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PAHO: Vaccine not around the corner

By TANYA SMITH-CARTWRIGHT

tsmith-cartwright@tribunemedia.net

THE Pan American Health Organisation has raised alarm about countries in the region returning to “near normal” social and public life, despite the fact a COVID-19 vaccine “is not around the corner”.

One PAHO official said the recent spike in cases in The Bahamas and other countries in the region can be tied to the reopening of economies, which is a cause for concern.

Dr Ciro Ugarte, director of health emergencies at PAHO, spoke at the weekly Zoom webinar organized by PAHO where he assessed The Bahamas’ COVID-19 trends from March until now.

“The number of cases that we are seeing in The Bahamas and other Caribbean countries has increased because of the opening of the economy and is a source of concern,” Dr Ugarte said.

“The large number of cases in New Providence and ongoing detection is one source of optimism, however, in terms of the capacity of the health system to rapidly detect the cases.

“I would say that the public health measures must be strictly followed in the county to reduce the transmission and at the same time considering the relevance of new cases that are a source of concern. We need to know that these measures must be implemented and at the same time we have to put in balance the opening of the economy and access to other essential health services.” .

PAHO earlier commended The Bahamas on the actions of its COVID-19 contact tracing task force which, it said, was vital in the fight against the spread of the disease.

Dr Urgarte said The Bahamas has proven that public health strategies can work to reduce transmission and bring a balance to opening the economy.

“In the first part of this pandemic, from March until June, The Bahamas did very well,” he continued.

“Since July, some of the cases were identified on Family Islands and most of the cases in the last few weeks have been recorded in Grand Bahama and New Providence. The number of cases have remained, kind of the same in Grand Bahama, but the process is slower in New Providence where 75 percent of the population resides.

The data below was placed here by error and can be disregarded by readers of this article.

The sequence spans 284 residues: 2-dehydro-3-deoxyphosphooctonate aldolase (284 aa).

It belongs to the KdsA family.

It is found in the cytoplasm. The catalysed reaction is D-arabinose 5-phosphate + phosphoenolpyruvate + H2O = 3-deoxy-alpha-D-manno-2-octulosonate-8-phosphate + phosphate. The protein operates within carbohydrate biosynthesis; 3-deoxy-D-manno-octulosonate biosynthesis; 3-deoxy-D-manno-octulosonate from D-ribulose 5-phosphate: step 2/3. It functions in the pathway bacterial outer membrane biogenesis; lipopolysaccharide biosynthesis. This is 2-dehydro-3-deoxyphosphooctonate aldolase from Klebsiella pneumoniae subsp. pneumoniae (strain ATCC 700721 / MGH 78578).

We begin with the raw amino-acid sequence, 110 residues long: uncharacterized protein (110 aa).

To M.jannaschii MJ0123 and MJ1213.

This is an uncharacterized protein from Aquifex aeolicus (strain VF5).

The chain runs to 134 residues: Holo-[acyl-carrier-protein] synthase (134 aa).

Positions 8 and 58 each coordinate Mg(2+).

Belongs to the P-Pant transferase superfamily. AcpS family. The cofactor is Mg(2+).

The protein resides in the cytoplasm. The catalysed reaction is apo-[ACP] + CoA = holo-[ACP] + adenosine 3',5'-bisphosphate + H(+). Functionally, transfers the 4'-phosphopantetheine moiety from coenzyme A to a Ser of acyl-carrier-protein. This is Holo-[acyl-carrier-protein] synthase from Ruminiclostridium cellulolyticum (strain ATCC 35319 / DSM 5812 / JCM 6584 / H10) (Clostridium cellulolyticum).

“So the health authorities are still faced with a challenge there, in particular the high rate of infection with the healthcare workers and the capacity of the laboratory. So we are following this very closely and we are in coordination with the Ministry of Health and health authorities there.”

Speaking on a regional level, Dr Carissa Etienne, director of PAHO and World Health Organization (WHO) regional director for the Americas, said the uptick in COVID cases shows the region remains vulnerable.

“Within the Caribbean, many large islands like Jamaica, The Bahamas and the Dominican Republic are witnessing drastic spikes in cases,” she noted. “Death rates are also climbing. This is a stark reminder that countless people in our region remain vulnerable to infection, especially large populations that have not yet been exposed.

“Although the entire world is racing to develop new tools to prevent and cure COVID-19, a safe and effective vaccine that can be manufactured and delivered is not around the corner. And yet, our region has started to resume near normal social and public life at a time when COVID-19 still requires major control interventions. The reasons for doing so are understandable – children need to learn, families need money to eat and live and global commerce cannot be restricted forever.”

She said it must be clear that opening up too early gives this virus more room to spread and puts populations at greater risk.

In August, Dr Sylvain Aldighieri, PAHO’s deputy director, attributed the alarming numbers of COVID-19 cases here to the opening of borders to non-essential travels and Bahamians travelling to destinations where the virus rates were skyrocketing.

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